• Build Relationships – Especially with the hospitals that a practice serves, including participating in hospitals’ physician hospital organization (PHO) to access lower contract rates, working with hospitals in payor negotiations, and bundling radiology with other services that hospitals can negotiate.
  • Get Help – As might be expected, HAP encourages “judicious use of outside support,” such as leveraging teleradiology services, contracting experienced practice managers, and working with management service companies to support operations.
  • Get Capital – “Capital for upgrades, expansion, or infrastructure is generally available through financing” and “makes a lot of sense” for specific purposes such as acquiring a revenue generating imaging system or building a solid IT infrastructure.

As HAP puts it, these investments are valuable for any practice trying to stay independent, and even if they don’t end up keeping their practice independent, these steps should make them a more marketable acquisition target.



Proton Imaging Breakthrough

A Chicago area research team is developing a proton CT and radiography imaging system that they believe will help make proton therapy guidance and planning far more precise than the current X-ray-based CT method. Here’s how it would work:

  • Direct Stopping Power – Unlike current CT-based planning that “introduces inherent inaccuracies due to the need to convert CT Hounsfield units into proton relative stopping power,” the Proton CT system measures proton stopping power directly, significantly reducing beam range uncertainties.
  • pDRR – The Proton CT system could also generate proton digitally reconstructed radiographs (pDRRs) that can potentially replace X-ray-based DRRs in the daily image-guidance process, with just 1% of the X-ray dosage and greater accuracy.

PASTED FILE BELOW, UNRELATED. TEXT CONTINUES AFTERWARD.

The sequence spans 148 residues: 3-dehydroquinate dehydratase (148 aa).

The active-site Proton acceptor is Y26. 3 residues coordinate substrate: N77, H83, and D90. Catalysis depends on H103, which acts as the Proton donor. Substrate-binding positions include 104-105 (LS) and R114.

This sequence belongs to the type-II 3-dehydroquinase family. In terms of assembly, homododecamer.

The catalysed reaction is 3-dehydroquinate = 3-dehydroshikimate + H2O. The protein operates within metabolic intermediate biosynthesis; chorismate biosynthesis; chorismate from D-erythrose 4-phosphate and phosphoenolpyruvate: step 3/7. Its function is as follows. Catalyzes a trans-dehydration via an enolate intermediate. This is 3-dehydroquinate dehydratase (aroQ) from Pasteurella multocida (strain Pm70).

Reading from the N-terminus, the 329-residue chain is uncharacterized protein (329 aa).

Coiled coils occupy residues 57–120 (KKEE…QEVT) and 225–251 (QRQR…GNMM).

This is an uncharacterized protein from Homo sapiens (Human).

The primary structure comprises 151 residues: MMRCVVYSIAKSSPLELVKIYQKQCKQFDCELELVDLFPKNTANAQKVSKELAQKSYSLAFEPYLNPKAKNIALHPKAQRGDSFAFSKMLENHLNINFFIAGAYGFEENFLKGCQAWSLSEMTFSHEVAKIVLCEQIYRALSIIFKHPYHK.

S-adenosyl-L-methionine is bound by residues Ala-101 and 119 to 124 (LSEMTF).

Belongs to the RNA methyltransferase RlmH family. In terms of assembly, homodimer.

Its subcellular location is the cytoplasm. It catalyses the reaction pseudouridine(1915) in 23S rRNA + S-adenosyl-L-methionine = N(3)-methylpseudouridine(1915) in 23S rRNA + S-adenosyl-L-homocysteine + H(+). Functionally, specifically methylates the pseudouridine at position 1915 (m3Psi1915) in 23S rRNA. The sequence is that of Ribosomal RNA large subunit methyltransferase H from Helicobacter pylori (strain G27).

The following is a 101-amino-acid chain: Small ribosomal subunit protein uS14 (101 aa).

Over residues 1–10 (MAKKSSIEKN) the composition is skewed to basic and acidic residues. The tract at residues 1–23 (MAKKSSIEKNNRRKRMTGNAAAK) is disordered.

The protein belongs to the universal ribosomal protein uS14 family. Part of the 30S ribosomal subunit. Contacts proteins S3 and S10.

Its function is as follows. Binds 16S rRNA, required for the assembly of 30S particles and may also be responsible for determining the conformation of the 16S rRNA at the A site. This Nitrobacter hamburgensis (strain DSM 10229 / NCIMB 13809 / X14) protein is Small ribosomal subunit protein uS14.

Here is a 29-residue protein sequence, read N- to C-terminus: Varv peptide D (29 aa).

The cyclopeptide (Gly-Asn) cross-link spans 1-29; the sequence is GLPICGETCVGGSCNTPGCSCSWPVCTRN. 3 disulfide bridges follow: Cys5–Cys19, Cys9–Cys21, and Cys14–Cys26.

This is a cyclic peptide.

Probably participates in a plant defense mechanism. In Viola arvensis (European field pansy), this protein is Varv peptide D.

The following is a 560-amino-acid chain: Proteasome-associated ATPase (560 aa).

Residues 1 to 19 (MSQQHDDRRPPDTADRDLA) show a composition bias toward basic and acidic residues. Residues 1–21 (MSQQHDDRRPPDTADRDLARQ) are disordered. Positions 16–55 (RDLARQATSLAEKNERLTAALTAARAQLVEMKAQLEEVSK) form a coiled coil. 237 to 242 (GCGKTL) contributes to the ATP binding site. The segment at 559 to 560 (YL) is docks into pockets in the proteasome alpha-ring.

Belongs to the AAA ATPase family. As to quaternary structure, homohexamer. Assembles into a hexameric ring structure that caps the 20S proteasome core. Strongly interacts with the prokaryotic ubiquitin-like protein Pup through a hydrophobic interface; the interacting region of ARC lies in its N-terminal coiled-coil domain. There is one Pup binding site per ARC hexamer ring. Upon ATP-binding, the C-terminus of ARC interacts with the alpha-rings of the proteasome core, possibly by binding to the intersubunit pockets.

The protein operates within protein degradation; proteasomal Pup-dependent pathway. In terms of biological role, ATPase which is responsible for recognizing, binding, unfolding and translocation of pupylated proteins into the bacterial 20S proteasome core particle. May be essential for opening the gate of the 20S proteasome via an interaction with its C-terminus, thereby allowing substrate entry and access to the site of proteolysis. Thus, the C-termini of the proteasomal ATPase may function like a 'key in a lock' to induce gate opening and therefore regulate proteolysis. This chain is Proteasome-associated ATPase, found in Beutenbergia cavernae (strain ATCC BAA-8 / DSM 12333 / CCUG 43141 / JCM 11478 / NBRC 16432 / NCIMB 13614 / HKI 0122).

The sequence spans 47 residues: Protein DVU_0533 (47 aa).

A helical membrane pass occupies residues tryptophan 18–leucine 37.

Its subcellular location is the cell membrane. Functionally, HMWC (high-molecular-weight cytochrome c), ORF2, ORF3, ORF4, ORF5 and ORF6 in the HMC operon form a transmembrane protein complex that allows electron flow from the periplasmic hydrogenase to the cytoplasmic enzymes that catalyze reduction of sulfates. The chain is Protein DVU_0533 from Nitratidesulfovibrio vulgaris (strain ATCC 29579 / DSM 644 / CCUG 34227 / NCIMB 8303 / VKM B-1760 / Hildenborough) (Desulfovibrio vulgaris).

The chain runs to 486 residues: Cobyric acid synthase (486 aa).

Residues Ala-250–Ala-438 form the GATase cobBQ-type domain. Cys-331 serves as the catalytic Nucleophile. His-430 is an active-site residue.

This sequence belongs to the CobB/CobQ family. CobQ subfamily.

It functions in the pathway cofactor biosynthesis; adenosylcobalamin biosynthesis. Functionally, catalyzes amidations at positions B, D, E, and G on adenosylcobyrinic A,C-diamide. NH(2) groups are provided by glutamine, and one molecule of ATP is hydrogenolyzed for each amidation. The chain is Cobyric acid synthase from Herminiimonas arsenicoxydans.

• Early Results – The team shared the first proton radiographs of a biological specimen (a frozen tilapia), achieving detailed images that would be useable for daily image-guidance, and revealed that it has also obtained its first proton CT images. They also developed an image reconstruction system for the proton radiography system that was able to display most features found in a ground truth image, with plans to develop a proton CT reconstruction system.
  • Next Up – Although they face many hardware and software challenges, the team is now designing a clinical version of the proton imaging system and entered a partnership with Cosylab to integrate its new imaging system into proton therapy treatment rooms.

The Wire

  • ASRT’s 2019 radiologic technologist wage survey (n=14,165) revealed that the average RT salary increased by 5.3% over the last three years to $69,266, which still lagged behind the same period’s 6.8% inflation rate. Wages increased across all RT disciplines, with the greatest growth among nuclear medicine technologists (+10% to $83,385), radiation therapists (+7.7% to $89,159), and MRI technologists (+7.2% to $76,177), while medical dosimetry ($114,891) and radiologic assistants ($108,494) had the highest average salaries.
  • Researchers at South Korea’s Center for Quantum Nanoscience developed an MRI system that is able to visualize the magnetic field of single atoms. The team modified the tip of a Scanning Tunneling Microscope so it spun like an MRI system, allowing it to map an atom’s 3D magnetic field with high resolution and distinguish different kinds of atoms by their magnetic field signature. Although this breakthrough may have some medical contributions (e.g. drug discovery), the researchers seemed more excited about what it means for quantum computing.
  • A new report from healthcare recruiter Merritt Hawkins (n = 3,131 physicians and advanced practitioners) revealed that 78% of its 2018 recruiting assignments were for specialists (vs. 67% in 2015), while recruiting assignments for PCPs fell by 38% over the same period. Radiology was the fourth most requested practice area for the second straight year (after family medicine, psychiatry, OB/GYN), helping to drive radiologists’ average base salary up 4.3% to $387,000 ($309k – $650k range).
  • A team from Duke and Washington University developed an AI algorithm that could support radiologists’ thyroid nodule biopsy recommendation decision making. The deep learning algorithm was trained on data from 1,377 thyroid nodules from 1,230 patients (ultrasound images and cytologic or histologic diagnoses) and then tested with 99 thyroid ultrasound images against a panel of ACR TI-RADS radiologists, achieving 87% sensitivity (13 of 15, matching expert consensus, and beating 5 of 9 rads) and 52% specificity (44 of 84, similar to expert consensus, and beating 7 of 9 rads).

The Resource Wire